Executes a Salesforce Object Query Language (SOQL) query. The results of the query are delivered into the variable context as a one or more Data items describing the records.

Please note that this command does not support all SOQL features, such as subqueries. The query's result size is also limited to 2000 records at most, so please split the query into ones with more constrained result sets when needing data of several thousands of records.  

While the query command is well-suited for getting various kinds of data from your organization, one thing it does not do well is retrieval of file data. You can, for example, query the VersionData field of a ContentVersion record, but what you'll receive is the file data as a base64-encoded String. Commands requiring File values do not understand base64-encoded Strings, so values of that kind are pretty much useless. To get the file data of a ContentVersion and other similar objects, please use the load command instead as it will retrieve the data and properly construct it into a File value that other commands can handle.  



Value type
String No
Defines the name of the variable holding the query result. The value of the variable is either a Data item or a Collection of Data items, depending on whether the query returns results for one or several records. If the query returns no records, the value will be an empty Data item. 

Value type
String Yes
Defines the SOQL query expression to execute. 


The query command may evaluated up to 500 times within a single evaluation process. Encountering this limit is fairly unlikely, but if you do, consider combining and optimizing the existing queries to bring the number down. Be especially careful with queries in loops.

Optimization tips

Using sortCollection & filter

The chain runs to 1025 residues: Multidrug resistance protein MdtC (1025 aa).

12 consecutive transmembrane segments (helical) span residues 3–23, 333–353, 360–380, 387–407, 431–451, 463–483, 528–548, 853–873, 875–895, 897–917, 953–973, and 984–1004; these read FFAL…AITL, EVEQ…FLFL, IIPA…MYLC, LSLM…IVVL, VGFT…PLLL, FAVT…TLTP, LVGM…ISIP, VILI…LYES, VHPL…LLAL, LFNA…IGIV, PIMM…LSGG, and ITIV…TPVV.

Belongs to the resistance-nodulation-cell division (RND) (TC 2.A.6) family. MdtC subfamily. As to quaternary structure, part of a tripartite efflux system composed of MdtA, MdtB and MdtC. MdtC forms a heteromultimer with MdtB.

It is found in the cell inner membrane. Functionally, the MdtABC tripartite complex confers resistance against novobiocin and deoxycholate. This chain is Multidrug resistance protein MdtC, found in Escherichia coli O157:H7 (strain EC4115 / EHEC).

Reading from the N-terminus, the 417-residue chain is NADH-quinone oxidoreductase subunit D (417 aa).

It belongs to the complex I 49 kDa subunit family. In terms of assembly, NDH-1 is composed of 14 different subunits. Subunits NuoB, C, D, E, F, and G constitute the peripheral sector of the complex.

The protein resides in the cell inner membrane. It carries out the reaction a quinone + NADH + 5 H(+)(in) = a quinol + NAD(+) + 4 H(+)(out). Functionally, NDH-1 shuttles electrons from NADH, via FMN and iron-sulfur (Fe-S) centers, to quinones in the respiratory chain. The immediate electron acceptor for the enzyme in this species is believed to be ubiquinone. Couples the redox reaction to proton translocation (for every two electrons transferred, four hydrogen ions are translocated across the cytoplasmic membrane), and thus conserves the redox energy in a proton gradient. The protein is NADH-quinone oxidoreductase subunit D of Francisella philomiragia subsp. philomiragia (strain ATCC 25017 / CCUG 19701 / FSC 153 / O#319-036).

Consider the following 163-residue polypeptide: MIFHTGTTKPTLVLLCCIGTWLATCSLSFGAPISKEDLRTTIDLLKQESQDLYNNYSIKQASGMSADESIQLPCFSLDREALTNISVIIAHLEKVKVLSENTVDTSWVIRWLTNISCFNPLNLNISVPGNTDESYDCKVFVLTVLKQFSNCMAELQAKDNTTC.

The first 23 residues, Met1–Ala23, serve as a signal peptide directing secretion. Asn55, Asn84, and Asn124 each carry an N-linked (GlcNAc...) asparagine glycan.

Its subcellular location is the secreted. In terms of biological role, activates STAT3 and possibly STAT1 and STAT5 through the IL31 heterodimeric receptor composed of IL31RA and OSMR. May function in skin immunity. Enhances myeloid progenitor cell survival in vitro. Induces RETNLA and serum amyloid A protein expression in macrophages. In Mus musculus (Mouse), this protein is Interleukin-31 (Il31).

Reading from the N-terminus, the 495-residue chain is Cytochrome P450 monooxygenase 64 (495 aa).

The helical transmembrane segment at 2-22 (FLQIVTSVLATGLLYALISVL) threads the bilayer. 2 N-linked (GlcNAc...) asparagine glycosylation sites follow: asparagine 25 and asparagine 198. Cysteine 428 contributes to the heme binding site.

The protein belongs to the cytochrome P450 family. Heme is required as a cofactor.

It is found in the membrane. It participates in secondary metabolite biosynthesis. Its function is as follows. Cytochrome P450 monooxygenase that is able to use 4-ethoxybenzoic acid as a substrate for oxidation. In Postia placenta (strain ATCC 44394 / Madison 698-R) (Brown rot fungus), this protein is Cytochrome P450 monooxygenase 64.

The commands sortCollection and filter can be useful in reducing the amount of queries you need in your logic. While it is possible to do sorting and filtering within the query itself, if you need multiple differently filtered and/or sorted views of the same kind of records, it is more efficient to do a single query for a larger set of records and then filter and/or sort it rather than doing several queries.

Compare this:

<query var="lowQuantity" select="SELECT Id, Name, ListPrice, Quantity FROM OpportunityLineItem WHERE OpportunityId='${mainOppId}' AND Quantity < 10">
<query var="highQuantity" select="SELECT Id, Name, ListPrice, Quantity FROM OpportunityLineItem WHERE OpportunityId='${mainOppId}' AND Quantity > 99">

To this:

<query var="lineItems" select="SELECT Id, Name, ListPrice, Quantity FROM ProductLineItem WHERE OpportunityId='${mainOppId}'">
<filter var="lowQuantity" value="${lineItems}" itemName="lineItem" where="${lineItem.Quantity < 10}">
<filter var="highQuantity" value="${lineItems}" itemName="lineItem" where="${lineItem.Quantity > 99}"> 

Both produce the same result, except that the latter version executes only one query and would allow further filtered views to be created.

Child records & toString

Often it is necessary to query data of several records as well as some of their child records. For example, Opportunity and OpportunityLineItem records. The most efficient way to do this is to use the IN operator in the child record query. The toString command can be helpful in doing this, as it can easily build the string of IDs needed for the query.

<query var="opportunities" select="SELECT Id, Name FROM Opportunity">
<toString var="oppIDs" value="${opportunities}" itemName="opp" expr="'${opp.Id}'">
<query var="lineItems" select="SELECT Product2.Name, Quantity, Opportunity.Id FROM OpportunityLineItem WHERE Opportunity.Id IN (${oppIDs})">

As can be seen, this fetches the opportunities and their line items in just two queries. The line items' Opportunity.Id field can be used to associate each line item with its opportunity, if needed.

The only problem with this approach is when the numbers get too large - a query can return 2000 records at most, so when there are numerous parent records with numerous child records, the child record query may hit the limit. In that case it may be necessary to query the child records separately for each parent record.

<query var="opportunities" select="SELECT Id, Name FROM Opportunity">
<forEach value="${opportunities}" var="opp">
  <query var="lineItems" select="SELECT Product2.Name, Quantity FROM OpportunityLineItem WHERE Opportunity.Id = ${opp.Id}">

This way results in more queries, which then means more Salesforce API requests as well as slower performance. Needless to say, you should always try to use the former approach if possible.